US television provider DISH is facing a $150,000 penalty from the US Federal Communications Commission after one of its satellites was dumped into the wrong orbit at the end of its operational life.
The satellite EchoStar-7 was launched in 2002 and spent over two decades providing direct broadcast content to US receivers before reaching the end of its lifespan. DISH filed an orbital debris mitigation plan for EchoStar-7 in 2012, which called for the satellite to be raised 300km to be placed into a graveyard orbit.
However, in February 2022, DISH discovered that the satellite did not have enough propellant left to reach the required orbit. As a result, it was dumped at 122km above the geostationary arc, less than half the distance promised.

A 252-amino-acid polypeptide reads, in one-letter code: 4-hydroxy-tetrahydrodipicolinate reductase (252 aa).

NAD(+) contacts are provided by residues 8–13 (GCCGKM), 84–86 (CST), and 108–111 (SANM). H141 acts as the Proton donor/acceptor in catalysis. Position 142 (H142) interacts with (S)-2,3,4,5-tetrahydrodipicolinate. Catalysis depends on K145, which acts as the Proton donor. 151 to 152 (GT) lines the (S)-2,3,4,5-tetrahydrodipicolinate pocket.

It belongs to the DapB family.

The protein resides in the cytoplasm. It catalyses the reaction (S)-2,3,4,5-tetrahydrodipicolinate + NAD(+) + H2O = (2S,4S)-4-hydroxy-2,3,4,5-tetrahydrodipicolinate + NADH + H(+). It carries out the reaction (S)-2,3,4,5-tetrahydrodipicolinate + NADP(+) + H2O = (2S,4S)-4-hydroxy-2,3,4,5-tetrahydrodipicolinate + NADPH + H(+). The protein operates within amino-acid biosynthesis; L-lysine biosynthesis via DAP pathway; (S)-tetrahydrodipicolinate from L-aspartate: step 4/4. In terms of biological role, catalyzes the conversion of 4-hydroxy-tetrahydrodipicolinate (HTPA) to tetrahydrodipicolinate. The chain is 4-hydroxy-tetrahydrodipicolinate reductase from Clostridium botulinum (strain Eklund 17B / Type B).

This incident has led to a first for the FCC – an enforcement action against DISH, which includes a $150,000 penalty. The FCC expressed concerns about the satellite’s lower orbit, stating that it could pose orbital debris risks. DISH has admitted liability for the issue and agreed to abide by a compliance plan.
Enforcement Bureau chief Loyaan A Egal emphasized the importance of operators complying with their commitments, stating that the settlement with DISH highlights the FCC’s enforcement authority and capability in regulating space debris rules.
DISH, in response, stated that the EchoStar-7 satellite, being an older spacecraft exempt from the FCC’s minimum disposal orbit rule, did not pose any specific orbital debris safety concerns. The company emphasized its track record of safely operating its satellite fleet and its commitment as an FCC licensee.
While the penalty may seem insignificant compared to the overall costs of satellite operations, the FCC’s stricter stance on space debris is encouraging. While it does not address existing debris issues directly, avoiding contributing to the risk is an important step.